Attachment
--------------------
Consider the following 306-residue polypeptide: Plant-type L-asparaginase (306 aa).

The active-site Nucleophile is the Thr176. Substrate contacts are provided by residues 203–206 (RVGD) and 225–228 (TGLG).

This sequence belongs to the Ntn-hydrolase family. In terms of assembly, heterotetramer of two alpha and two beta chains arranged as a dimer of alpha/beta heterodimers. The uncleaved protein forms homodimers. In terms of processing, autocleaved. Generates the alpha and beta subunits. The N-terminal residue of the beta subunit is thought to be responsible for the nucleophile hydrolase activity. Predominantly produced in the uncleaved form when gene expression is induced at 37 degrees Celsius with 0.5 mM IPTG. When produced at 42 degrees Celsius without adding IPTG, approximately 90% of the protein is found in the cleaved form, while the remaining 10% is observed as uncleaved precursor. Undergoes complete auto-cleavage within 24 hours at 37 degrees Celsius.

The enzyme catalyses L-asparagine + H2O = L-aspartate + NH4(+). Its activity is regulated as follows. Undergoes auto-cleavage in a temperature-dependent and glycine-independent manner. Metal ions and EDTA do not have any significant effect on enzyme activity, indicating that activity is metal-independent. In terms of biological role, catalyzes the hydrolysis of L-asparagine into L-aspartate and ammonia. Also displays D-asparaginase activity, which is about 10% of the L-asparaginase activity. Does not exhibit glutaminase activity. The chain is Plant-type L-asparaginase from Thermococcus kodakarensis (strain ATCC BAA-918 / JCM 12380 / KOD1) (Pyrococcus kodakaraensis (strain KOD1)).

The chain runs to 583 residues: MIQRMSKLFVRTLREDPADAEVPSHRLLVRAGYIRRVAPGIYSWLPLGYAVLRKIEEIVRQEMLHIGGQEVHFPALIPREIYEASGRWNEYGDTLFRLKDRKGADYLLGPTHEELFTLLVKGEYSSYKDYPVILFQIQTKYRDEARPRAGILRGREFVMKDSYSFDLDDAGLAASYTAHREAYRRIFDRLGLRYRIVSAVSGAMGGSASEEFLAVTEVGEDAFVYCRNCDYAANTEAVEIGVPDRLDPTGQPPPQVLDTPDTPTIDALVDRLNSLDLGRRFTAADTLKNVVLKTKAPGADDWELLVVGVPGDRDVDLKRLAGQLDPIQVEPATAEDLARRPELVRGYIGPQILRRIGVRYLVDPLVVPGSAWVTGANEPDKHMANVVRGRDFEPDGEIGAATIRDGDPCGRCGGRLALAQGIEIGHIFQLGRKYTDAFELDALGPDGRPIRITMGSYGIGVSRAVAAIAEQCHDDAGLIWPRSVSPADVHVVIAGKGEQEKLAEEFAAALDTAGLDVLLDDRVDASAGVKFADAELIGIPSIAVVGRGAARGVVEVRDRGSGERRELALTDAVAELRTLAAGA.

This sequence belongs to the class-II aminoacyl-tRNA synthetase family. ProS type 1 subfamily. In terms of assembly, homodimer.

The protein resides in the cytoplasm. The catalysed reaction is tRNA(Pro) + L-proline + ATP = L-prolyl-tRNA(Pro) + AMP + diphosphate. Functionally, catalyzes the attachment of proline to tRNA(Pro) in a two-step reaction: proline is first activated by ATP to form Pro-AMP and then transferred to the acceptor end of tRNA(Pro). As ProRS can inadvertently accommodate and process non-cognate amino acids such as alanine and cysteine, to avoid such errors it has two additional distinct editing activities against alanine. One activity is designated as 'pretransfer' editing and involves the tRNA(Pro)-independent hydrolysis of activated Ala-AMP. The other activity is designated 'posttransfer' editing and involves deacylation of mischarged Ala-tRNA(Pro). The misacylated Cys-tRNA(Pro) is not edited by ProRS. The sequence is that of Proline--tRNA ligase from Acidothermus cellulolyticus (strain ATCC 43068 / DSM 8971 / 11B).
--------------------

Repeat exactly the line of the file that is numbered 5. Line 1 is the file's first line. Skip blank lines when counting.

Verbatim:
The chain runs to 583 residues: MIQRMSKLFVRTLREDPADAEVPSHRLLVRAGYIRRVAPGIYSWLPLGYAVLRKIEEIVRQEMLHIGGQEVHFPALIPREIYEASGRWNEYGDTLFRLKDRKGADYLLGPTHEELFTLLVKGEYSSYKDYPVILFQIQTKYRDEARPRAGILRGREFVMKDSYSFDLDDAGLAASYTAHREAYRRIFDRLGLRYRIVSAVSGAMGGSASEEFLAVTEVGEDAFVYCRNCDYAANTEAVEIGVPDRLDPTGQPPPQVLDTPDTPTIDALVDRLNSLDLGRRFTAADTLKNVVLKTKAPGADDWELLVVGVPGDRDVDLKRLAGQLDPIQVEPATAEDLARRPELVRGYIGPQILRRIGVRYLVDPLVVPGSAWVTGANEPDKHMANVVRGRDFEPDGEIGAATIRDGDPCGRCGGRLALAQGIEIGHIFQLGRKYTDAFELDALGPDGRPIRITMGSYGIGVSRAVAAIAEQCHDDAGLIWPRSVSPADVHVVIAGKGEQEKLAEEFAAALDTAGLDVLLDDRVDASAGVKFADAELIGIPSIAVVGRGAARGVVEVRDRGSGERRELALTDAVAELRTLAAGA.